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drinks, a watchful, pious man may escape ; but she is so great a

plague, that God often gives a man up to her, as a punishment for 27 his former sins. Behold, this have I found, saith the preacher, 28 [counting] one by one, to find out the account : Which yet

my soul seeketh, but I find not : one man among a thousand have I found ; but a woman among all those have I not found. He diligently observed the characters of all about him, and found very few men worthy of friendship and throughly to be trusted, whose real sentiments and dispositions he could find out ; and fewer women that were 80 ; he had generally found more wisdom, good

ness, true friendshish, and less artifice among men than wo99 men ; but this is not to be charged upon God: Lo, this only

have I found, that God had made man upright ; but they have sought out many inventions; they have perverted their own ways, corrupted their original integrity, and devised many excuses for neglecting their dury. This chapter is so practical that we need not enter upon any particular reflections. Let it be seriously rea viewed, that we may learn from it to cultivate a serious, prudent, humble, patient spirit ; let the concluding part especially teach young men to be exceeding watchful against bad women, and exa ceeding cautious in the choice of wives; and younger women to be ambitious to retrieve the honour of their sex, and cultivate integ. rity, openness, and honour, which will be pleasing to God, and will render them amiable and useful in the world.

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CHAP. VIII.

Solomon proceeds to some prudential directions which will conducte

man to true happiness ; beginning with a general encomium upor wisdom.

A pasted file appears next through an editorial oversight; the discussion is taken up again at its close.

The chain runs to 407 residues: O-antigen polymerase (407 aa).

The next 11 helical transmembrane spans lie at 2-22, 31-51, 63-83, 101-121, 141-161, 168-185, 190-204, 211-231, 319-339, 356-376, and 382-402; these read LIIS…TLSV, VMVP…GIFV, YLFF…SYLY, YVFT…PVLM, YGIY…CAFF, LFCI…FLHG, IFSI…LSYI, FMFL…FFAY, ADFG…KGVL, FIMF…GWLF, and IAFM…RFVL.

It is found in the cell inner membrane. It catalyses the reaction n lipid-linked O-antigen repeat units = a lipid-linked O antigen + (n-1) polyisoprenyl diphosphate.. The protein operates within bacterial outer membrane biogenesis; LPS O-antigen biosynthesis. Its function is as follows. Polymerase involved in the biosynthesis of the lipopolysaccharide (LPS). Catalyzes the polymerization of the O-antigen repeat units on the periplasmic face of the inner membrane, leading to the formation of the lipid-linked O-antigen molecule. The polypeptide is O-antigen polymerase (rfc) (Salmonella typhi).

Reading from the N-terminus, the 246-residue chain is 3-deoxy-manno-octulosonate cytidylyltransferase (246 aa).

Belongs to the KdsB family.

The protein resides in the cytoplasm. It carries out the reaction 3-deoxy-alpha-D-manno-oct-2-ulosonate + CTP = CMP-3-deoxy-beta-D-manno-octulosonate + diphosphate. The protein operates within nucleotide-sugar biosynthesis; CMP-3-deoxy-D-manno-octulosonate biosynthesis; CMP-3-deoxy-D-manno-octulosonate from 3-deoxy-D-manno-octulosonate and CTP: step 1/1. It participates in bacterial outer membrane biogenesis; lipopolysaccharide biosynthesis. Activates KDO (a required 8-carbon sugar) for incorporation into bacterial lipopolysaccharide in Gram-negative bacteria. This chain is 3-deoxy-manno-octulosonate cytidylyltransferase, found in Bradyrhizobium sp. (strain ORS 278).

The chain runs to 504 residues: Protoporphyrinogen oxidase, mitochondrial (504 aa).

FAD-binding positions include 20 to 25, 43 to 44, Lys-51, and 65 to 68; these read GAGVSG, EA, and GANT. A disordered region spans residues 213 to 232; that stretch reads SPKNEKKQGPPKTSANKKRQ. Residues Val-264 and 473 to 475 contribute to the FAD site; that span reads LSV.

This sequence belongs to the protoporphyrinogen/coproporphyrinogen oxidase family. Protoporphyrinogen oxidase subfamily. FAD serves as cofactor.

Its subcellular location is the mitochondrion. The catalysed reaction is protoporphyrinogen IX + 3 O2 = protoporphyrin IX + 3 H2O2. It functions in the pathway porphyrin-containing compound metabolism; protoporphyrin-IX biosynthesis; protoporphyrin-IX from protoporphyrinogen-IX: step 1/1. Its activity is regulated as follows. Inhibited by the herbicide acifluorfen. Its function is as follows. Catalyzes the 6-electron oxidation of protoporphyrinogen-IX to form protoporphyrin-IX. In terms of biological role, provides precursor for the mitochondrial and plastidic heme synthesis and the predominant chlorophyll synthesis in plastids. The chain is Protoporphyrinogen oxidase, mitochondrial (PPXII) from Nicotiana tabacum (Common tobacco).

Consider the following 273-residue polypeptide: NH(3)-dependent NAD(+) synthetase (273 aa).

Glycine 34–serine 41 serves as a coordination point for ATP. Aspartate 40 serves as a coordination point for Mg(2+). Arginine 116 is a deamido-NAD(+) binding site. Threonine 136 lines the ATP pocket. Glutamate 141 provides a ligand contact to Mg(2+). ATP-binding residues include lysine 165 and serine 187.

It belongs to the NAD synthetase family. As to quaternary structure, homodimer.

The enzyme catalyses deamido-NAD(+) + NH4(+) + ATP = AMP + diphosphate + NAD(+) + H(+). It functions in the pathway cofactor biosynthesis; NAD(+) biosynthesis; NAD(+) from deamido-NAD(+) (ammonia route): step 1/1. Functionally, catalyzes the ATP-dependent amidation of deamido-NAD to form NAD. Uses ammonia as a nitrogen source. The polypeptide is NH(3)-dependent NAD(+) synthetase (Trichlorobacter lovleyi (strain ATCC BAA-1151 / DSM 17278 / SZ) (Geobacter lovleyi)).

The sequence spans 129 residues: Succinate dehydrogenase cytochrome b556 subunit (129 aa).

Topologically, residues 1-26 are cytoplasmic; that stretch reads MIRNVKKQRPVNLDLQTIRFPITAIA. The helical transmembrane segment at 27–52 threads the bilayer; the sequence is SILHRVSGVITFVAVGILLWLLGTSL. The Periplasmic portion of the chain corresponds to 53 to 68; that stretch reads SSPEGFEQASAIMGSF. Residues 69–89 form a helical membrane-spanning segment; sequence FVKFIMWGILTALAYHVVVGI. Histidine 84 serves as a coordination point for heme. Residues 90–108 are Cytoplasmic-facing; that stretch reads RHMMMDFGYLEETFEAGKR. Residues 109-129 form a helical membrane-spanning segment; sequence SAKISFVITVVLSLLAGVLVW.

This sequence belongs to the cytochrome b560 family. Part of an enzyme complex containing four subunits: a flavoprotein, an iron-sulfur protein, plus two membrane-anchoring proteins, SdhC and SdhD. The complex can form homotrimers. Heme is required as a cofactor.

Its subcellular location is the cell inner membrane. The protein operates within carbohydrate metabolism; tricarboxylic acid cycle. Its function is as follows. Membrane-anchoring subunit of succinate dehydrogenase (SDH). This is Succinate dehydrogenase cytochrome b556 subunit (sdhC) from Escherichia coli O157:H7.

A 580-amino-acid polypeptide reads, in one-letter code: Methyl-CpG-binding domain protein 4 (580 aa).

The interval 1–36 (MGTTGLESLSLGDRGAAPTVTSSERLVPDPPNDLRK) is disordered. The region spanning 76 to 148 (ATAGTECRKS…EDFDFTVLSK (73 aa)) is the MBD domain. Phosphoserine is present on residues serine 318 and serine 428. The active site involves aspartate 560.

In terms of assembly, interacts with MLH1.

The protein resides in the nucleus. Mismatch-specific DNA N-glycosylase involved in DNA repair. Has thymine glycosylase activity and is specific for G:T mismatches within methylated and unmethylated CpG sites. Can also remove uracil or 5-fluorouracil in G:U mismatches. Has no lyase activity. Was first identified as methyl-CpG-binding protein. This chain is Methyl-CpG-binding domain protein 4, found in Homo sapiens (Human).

WHO

esteem,

1 HO [is] as the wise (man?] who is so excellent as he ?

and who knoweth the interpretation of a thing? under. stands things himself, and is useful to others ? a man's wisdom maketh his face to shine, and the boldness of his face shall be changed ; it gives him an agreeable countenance, takes away eve

ry thing morose, sour, and forbidding, and gains him respect and 2 I counsel thee) to keep the king's commandment in all law, ful things, and (that) in regard of the oath of God, not merely 10

avoid his displeasure, but out of a principile of conscience and a re3 gard to God. Be not hasty to go out of his sight, to leave his

firesence or service through passion and discontent : stand not in an evil thing ; if thou hast in any respect offended, though thou

mayest escape him for a while, he will find an opportunity to fiuna 4 ish thee ; for he doeth whatsoever pleaseth him. Where the

word of a king (is, there is) power to execute his commande :: and who may say unto him, What doest thou ? who shall call

5 him to an account without extreme hazard? Whoso keepeth the

commandment, continues dutiful and loyal, shall feel no evil thing: and a wise man's heart discerneth both time and judg